Friday, April 12, 2002

Digital Theology

Apropos of my comments last week about the modern tendency to judge truth claims on the basis of who makes them instead of their own merits and to categorize in political terms, consider the following words from an essay by Fr. Edward T. Oakes:

One recent and sure sign of contemporary decadence is the habit of pigeonholing every theological position into the hoary categories of liberal and conservative and then judging the position on that basis, often without any direct acquaintance with the text advocating that position. I do not wish to deny some initial utility to these terms, but their constant invocation remains worrisome. For one thing, these terms are largely irrelevant in the history of theology (was Arius conservative or liberal?). And if the liberal/conservative spectrum cannot truly describe the past, why are these categories not similarly pointless today?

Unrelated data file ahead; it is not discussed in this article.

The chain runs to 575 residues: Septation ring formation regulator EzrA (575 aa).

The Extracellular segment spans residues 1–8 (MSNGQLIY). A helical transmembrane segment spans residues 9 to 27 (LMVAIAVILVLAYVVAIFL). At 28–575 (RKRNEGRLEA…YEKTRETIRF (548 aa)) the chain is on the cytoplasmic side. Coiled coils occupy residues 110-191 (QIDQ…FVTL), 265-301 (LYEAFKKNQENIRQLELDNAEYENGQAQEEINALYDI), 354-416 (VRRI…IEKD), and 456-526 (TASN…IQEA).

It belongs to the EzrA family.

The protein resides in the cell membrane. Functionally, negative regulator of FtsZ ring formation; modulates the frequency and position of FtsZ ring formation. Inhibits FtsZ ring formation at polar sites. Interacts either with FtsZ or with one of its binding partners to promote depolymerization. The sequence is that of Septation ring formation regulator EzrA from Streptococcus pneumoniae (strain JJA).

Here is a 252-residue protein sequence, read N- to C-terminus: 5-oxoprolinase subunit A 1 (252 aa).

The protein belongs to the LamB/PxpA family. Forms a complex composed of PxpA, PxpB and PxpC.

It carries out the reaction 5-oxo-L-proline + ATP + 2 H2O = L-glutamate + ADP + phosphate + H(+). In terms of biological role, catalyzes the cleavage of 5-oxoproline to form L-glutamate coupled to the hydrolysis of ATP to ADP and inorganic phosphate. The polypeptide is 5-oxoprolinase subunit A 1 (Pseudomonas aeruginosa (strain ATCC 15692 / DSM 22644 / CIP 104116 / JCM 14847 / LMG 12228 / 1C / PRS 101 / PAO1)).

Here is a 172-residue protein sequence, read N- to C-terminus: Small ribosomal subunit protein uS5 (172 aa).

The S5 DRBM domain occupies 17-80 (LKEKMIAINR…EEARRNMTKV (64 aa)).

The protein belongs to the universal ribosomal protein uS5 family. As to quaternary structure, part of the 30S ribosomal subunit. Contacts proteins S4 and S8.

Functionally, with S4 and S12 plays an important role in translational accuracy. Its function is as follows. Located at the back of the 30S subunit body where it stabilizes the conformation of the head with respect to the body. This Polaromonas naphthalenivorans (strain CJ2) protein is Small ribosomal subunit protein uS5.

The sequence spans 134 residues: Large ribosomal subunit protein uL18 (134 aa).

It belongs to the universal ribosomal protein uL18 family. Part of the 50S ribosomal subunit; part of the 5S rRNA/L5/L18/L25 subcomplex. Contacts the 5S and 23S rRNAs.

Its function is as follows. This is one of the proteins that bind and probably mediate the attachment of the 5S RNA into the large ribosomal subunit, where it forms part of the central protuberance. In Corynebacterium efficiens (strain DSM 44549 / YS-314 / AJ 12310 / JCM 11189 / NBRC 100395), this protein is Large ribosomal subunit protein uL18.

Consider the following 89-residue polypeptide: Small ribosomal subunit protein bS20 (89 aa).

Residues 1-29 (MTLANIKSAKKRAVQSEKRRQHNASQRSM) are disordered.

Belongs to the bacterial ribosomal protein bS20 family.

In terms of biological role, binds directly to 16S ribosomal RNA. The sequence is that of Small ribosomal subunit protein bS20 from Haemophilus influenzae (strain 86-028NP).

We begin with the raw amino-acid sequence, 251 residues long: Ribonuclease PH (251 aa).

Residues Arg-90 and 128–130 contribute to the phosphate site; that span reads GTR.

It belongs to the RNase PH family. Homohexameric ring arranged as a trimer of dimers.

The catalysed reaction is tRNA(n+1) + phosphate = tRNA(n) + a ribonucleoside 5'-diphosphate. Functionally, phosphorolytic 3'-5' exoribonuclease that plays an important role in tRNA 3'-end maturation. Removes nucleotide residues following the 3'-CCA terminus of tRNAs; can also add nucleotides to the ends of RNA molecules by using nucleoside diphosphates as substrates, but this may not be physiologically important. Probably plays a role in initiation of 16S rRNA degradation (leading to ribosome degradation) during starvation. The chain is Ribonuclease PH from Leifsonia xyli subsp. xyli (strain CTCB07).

In my opinion, the reason for this dreary state of affairs is that great curse of the contemporary intellect, what I shall call the digital mind. In the famous debate over whether computers can think, I hold with John Searle and Roger Penrose that they cannot, precisely because they operate by manipulating binary oppositions. But I would also say the same of humans: they too prove incapable of anything passing for real thought whenever they browbeat every insight, like cattle being herded in a slaughterhouse, into the binary boxcars of liberal/conservative, progressive/traditional, liberating/constraining.

Amen, Father.

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